Dear HR Knowledge: With so many of our employees remote, we are finding that most employees are not using their PTO and are accumulating large balances. Can we force employees to use their paid time off?
In general, yes. Paid time off for the purpose of this question will refer to paid vacation, sick, or personal time; employers may require the use of vacation/paid time off (PTO) and restrict its use. Federal law does not require private employers to provide paid time off, however, many states and localities (and counting!) take a different approach. There are numerous states and cities that require employers to provide paid sick leave, and the provisions of these policies vary based on the statute. In addition to sick time requirements, many states have specific rules and restrictions on paid vacation if it is offered, such as carryover provisions and payout upon termination rules. Some states go a bit further, like Maine and New Mexico, where employers must provide paid time off that can be used for any reason, including vacation time.
Generally speaking, employers can require when employees may or should use their available paid time off. The caveat is that the employer’s policies must be clearly written, consistently applied, and be keep compliance with any state sick time or other paid time off provisions top of mind.
Employers want to ensure that their policies are not overly restrictive to allow employees to reasonably use the time they have accrued. Of course, you also want to ensure that you are allowed to apply restrictions where your employees are located. For example, in California employers must provide a minimum of a 90-day advance notice when requiring exempt employees to take mandatory PTO.
To balance state paid time off requirements while ensuring employees are using their time, the rule of thumb is to have a clearly written paid time off policy that is communicated throughout your organization.
Another scenario where forced time off can be an issue is during a business’ annual shutdown or a slow season. It is permissible to require employees use their paid time off during these periods, so long as it is done in accordance with sick time requirements and is administered consistently. Having a clear policy that is communicated ahead of time is paramount.
While the summer months are popular for time off requests, organizations may find that some employees never use their available time. In these instances, it’s reasonable to ask employees about their time off plans both from a department planning perspective, as well as an employee wellbeing viewpoint. It’s important to address this subject to ensure employees are using the time that is available to them in order to achieve a healthy work and personal life balance. If an employee feels that they are too busy to step away for a few days, consider helping them prioritize their work load and encouraging them to take time off.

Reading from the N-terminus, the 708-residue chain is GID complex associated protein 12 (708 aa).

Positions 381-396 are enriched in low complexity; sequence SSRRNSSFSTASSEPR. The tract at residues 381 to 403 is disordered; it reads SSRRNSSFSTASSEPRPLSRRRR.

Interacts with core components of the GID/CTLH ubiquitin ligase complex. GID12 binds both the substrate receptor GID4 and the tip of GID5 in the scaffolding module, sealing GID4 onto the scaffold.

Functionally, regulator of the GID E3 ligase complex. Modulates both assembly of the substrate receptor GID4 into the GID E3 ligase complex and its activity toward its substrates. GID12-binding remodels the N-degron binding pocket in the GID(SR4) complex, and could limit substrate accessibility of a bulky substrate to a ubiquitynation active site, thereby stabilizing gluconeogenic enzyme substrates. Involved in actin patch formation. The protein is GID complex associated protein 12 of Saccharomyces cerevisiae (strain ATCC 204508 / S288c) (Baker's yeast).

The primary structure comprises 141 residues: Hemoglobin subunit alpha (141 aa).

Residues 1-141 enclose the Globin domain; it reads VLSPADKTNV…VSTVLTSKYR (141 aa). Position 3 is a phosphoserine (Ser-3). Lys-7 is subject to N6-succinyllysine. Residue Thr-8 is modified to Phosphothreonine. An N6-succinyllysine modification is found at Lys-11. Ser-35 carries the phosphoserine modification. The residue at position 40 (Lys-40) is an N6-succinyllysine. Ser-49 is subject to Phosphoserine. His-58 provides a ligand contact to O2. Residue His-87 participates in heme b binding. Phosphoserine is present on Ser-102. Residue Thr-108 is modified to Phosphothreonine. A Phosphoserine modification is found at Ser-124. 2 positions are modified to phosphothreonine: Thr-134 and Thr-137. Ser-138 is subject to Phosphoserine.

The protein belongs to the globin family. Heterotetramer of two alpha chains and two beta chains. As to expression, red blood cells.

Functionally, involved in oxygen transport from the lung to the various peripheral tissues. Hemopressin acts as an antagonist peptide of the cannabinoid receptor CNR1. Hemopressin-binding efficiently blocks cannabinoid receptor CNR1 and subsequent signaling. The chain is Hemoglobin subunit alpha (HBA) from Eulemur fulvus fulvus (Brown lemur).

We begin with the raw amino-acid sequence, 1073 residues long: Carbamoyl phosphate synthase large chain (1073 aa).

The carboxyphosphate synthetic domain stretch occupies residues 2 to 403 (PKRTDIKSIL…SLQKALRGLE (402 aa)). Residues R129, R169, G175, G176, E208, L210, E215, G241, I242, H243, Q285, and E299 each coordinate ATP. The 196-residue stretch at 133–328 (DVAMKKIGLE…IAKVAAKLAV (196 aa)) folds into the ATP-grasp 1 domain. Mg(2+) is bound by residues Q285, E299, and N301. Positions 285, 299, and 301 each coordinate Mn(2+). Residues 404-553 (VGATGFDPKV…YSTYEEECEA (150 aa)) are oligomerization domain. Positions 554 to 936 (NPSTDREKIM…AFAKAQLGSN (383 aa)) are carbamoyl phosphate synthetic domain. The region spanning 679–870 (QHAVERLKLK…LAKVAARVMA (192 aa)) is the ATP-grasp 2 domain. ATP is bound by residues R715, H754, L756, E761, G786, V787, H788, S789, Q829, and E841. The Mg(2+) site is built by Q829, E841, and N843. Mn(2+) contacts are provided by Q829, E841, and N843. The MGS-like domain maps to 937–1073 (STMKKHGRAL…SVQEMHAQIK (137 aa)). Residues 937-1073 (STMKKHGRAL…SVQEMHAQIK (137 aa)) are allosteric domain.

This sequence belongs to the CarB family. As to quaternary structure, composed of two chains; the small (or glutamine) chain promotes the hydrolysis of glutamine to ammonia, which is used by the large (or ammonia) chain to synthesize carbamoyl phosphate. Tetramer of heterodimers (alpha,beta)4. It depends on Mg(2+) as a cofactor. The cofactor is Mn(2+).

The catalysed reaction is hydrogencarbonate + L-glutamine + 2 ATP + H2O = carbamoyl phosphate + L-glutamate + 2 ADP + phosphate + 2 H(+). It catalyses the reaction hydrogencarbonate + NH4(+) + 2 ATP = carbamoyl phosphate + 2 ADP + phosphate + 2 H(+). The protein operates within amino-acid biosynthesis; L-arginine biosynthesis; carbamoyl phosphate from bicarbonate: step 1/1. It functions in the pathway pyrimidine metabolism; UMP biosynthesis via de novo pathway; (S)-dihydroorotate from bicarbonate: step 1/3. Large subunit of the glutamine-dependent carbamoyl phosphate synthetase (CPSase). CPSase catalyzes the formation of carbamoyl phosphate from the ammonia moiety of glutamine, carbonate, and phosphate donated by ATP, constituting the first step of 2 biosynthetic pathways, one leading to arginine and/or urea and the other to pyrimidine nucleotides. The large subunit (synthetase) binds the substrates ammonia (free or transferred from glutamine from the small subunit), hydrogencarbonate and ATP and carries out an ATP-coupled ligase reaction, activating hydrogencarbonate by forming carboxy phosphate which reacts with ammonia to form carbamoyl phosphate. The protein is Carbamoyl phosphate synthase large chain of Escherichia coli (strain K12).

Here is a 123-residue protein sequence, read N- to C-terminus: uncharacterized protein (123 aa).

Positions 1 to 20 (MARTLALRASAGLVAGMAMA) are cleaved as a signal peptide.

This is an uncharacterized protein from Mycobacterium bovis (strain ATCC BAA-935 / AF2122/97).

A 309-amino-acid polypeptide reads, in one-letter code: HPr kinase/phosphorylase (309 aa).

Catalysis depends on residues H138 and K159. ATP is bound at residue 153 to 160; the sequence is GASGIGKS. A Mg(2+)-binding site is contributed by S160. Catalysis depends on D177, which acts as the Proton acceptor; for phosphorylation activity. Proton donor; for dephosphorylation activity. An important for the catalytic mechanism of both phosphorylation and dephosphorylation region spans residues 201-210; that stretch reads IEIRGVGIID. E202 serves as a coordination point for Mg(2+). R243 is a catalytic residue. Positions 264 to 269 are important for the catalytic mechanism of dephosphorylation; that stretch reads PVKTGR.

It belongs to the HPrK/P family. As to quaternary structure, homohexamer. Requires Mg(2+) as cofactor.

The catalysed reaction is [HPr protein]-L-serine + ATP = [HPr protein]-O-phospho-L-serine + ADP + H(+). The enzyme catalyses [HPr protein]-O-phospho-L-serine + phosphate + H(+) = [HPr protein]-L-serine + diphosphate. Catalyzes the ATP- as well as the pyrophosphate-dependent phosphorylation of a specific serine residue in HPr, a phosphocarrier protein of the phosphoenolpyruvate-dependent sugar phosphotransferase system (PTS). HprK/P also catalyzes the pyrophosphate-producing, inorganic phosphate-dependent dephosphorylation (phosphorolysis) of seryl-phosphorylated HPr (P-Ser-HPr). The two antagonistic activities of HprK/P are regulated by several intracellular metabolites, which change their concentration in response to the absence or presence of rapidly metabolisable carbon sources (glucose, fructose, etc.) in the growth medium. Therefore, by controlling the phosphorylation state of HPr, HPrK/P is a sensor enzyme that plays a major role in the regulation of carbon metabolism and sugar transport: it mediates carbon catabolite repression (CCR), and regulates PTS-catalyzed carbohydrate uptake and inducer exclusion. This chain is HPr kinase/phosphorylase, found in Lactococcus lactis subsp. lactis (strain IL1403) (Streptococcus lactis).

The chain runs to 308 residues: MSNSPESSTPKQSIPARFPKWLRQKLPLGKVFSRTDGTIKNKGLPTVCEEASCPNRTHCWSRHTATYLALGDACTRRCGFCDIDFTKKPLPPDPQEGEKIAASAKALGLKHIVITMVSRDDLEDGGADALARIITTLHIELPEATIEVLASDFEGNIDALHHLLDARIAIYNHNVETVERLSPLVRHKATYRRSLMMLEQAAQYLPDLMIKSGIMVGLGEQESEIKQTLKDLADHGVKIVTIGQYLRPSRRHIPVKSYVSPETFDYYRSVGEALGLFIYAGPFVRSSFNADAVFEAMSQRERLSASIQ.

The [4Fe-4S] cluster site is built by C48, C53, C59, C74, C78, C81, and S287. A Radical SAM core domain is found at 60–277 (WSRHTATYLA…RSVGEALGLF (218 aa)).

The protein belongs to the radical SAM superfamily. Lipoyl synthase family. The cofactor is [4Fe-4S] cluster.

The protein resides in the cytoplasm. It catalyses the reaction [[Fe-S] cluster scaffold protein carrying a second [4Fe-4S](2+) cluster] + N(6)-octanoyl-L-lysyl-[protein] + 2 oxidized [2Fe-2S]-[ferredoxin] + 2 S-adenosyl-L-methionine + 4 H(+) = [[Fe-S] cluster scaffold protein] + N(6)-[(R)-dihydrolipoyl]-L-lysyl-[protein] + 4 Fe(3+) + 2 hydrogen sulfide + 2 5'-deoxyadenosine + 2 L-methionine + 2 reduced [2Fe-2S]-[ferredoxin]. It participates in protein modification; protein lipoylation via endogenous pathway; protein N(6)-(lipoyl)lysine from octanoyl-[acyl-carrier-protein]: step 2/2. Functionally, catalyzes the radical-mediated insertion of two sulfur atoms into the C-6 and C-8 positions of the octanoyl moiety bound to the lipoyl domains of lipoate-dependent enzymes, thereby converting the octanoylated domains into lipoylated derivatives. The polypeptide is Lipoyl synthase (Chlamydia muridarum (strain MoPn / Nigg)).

We would be remiss if we did not address leaves of absence and the interplay of paid time off. Since leave statues at both the federal and state level greatly vary, there is no one size fits all approach. In general, when an employee is on a leave under the federal Family and Medical Leave Act (FMLA), an employer can require an employee use their accrued paid time off, but only if the employee is not receiving any other form of pay, such as short-term disability, state mandated medical and family leave, or other forms of compensation.
To ensure your paid time off policies align with regulatory compliance, the key is having a clearly written policy. Your policy should include all the details regarding how paid time off is awarded, how it may be used, when time must be used, as well as how unused time is handled at the end of the year and upon separation of employment.
There are a lot of moving pieces, and we would be happy to talk about how we can help get your paid time off policies in tip top shape!
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This content is provided with the understanding that HR Knowledge is not rendering legal advice. While every effort is made to provide current information, the law changes regularly and laws may vary depending on the state or municipality. The material is made available for informational purposes only and is not a substitute for legal advice or your professional judgment. You should review applicable laws in your jurisdiction and consult experienced counsel for legal advice. If you have any questions regarding this advisory, please contact HR Knowledge at 508.339.1300 or email us.DOWNLOAD PDF